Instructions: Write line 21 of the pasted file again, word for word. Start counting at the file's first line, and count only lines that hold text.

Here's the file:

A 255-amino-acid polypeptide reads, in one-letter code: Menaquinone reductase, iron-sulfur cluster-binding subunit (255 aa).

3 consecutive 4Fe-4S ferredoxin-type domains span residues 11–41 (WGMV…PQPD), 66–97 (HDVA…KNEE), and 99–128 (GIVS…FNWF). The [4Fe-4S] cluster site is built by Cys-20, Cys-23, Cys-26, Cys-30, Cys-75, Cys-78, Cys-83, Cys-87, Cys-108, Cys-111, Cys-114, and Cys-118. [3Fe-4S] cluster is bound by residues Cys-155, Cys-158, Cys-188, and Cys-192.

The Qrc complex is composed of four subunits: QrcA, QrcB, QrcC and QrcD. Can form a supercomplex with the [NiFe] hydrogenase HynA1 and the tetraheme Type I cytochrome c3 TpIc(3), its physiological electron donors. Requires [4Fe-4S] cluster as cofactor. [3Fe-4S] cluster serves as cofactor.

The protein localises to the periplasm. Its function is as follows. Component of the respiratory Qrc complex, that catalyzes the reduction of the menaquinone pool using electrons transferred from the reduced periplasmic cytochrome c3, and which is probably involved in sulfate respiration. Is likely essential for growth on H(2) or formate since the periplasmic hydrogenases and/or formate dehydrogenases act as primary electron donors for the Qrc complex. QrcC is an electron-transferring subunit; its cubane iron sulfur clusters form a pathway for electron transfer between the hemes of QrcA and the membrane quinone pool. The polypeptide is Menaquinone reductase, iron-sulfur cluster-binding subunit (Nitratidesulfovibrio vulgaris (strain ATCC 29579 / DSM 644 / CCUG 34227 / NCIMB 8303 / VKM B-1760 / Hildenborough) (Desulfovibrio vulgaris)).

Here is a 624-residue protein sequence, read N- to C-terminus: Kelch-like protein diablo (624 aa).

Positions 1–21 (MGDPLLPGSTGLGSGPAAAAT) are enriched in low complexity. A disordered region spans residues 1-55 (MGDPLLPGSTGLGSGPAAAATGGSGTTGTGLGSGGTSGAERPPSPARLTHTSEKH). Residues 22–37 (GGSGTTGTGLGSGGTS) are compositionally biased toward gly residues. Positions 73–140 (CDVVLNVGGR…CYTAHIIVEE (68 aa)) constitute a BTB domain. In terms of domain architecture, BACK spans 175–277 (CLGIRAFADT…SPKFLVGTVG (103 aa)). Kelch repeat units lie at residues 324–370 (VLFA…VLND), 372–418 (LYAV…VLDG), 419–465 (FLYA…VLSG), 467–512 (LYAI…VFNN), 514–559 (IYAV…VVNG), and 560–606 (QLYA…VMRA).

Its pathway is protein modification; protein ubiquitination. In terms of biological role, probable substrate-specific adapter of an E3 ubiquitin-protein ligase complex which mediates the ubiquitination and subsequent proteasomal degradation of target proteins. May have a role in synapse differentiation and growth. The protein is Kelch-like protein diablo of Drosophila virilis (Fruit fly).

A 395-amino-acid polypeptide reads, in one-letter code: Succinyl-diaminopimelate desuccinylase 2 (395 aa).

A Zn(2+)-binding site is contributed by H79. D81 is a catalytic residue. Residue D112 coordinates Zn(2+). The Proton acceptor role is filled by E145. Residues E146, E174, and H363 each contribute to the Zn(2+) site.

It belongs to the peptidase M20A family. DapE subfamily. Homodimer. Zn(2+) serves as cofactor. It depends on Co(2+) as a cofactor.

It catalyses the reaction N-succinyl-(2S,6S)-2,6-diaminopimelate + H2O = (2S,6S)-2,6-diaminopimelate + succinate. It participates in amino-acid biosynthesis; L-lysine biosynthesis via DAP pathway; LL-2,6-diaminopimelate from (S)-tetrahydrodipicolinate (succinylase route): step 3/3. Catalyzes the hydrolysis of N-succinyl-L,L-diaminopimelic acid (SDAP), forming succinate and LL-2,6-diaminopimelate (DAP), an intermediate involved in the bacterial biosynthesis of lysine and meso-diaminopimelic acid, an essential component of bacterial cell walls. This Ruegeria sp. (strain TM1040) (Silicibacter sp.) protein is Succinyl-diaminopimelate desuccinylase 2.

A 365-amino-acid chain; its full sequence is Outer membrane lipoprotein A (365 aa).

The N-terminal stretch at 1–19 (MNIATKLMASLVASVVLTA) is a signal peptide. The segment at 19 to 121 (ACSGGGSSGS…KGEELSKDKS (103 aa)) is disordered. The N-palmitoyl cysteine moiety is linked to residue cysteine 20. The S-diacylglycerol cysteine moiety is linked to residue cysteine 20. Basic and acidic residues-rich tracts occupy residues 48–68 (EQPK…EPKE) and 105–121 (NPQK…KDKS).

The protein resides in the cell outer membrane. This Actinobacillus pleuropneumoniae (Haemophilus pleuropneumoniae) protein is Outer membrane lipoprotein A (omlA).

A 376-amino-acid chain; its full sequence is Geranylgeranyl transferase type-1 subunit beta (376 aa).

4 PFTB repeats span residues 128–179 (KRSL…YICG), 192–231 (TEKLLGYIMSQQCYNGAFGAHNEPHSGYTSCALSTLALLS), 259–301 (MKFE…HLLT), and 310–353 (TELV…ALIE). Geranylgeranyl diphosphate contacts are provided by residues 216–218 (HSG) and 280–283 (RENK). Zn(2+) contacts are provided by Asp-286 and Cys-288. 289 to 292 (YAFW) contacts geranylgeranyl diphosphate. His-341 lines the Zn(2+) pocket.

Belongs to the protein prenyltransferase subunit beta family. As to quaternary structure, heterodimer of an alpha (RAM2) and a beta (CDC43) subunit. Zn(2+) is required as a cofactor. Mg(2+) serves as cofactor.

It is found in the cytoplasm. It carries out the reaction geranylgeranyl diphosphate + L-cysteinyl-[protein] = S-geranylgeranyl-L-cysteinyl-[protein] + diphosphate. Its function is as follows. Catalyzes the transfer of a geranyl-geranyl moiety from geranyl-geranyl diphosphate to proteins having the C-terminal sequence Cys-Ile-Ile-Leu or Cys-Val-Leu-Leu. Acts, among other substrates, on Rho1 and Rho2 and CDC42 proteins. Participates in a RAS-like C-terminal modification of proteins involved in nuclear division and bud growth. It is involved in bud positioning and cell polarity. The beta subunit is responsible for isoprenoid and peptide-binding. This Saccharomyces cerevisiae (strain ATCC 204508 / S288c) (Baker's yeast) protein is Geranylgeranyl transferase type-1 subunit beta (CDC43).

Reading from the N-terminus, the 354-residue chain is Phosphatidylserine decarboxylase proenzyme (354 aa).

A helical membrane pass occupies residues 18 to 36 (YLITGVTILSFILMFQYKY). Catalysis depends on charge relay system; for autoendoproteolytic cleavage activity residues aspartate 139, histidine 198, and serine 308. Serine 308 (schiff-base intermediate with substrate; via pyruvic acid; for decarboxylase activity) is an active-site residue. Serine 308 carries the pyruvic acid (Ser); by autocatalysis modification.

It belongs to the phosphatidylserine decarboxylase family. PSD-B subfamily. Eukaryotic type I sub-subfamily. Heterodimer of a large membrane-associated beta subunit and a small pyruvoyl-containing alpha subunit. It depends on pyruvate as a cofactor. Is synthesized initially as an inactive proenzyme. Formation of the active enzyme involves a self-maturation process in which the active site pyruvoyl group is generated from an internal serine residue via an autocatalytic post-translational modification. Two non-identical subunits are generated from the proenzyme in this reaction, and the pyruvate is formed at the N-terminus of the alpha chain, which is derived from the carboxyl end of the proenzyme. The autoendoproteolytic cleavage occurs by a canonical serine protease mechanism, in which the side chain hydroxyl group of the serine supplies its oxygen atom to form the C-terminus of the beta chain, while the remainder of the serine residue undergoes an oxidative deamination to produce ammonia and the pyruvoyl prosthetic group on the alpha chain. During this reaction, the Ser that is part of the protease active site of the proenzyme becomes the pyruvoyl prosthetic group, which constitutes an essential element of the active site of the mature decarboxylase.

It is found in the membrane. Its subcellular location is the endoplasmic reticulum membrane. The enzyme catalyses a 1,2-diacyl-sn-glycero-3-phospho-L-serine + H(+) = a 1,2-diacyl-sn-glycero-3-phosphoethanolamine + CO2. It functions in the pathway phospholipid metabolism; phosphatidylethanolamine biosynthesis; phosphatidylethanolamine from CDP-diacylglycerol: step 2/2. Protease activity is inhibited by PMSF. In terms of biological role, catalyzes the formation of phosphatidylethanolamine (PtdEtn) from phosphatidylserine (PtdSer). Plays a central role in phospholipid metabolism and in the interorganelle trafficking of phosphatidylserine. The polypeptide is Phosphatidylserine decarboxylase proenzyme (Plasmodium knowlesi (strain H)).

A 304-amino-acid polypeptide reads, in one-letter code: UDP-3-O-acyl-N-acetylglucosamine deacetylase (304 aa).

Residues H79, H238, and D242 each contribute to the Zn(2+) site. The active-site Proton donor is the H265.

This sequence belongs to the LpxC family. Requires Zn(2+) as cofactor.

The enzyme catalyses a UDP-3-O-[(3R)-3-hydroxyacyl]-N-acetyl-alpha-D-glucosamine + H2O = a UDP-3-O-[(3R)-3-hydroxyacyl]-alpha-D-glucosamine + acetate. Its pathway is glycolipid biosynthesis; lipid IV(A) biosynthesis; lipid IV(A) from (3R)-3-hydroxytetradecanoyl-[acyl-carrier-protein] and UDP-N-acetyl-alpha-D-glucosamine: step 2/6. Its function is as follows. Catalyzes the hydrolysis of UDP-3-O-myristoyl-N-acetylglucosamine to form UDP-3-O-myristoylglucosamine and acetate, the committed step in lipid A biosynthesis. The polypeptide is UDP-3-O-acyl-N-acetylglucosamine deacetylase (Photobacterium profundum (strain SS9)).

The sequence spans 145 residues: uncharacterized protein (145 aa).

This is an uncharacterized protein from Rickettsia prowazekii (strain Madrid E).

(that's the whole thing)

It belongs to the phosphatidylserine decarboxylase family. PSD-B subfamily. Eukaryotic type I sub-subfamily. Heterodimer of a large membrane-associated beta subunit and a small pyruvoyl-containing alpha subunit. It depends on pyruvate as a cofactor. Is synthesized initially as an inactive proenzyme. Formation of the active enzyme involves a self-maturation process in which the active site pyruvoyl group is generated from an internal serine residue via an autocatalytic post-translational modification. Two non-identical subunits are generated from the proenzyme in this reaction, and the pyruvate is formed at the N-terminus of the alpha chain, which is derived from the carboxyl end of the proenzyme. The autoendoproteolytic cleavage occurs by a canonical serine protease mechanism, in which the side chain hydroxyl group of the serine supplies its oxygen atom to form the C-terminus of the beta chain, while the remainder of the serine residue undergoes an oxidative deamination to produce ammonia and the pyruvoyl prosthetic group on the alpha chain. During this reaction, the Ser that is part of the protease active site of the proenzyme becomes the pyruvoyl prosthetic group, which constitutes an essential element of the active site of the mature decarboxylase.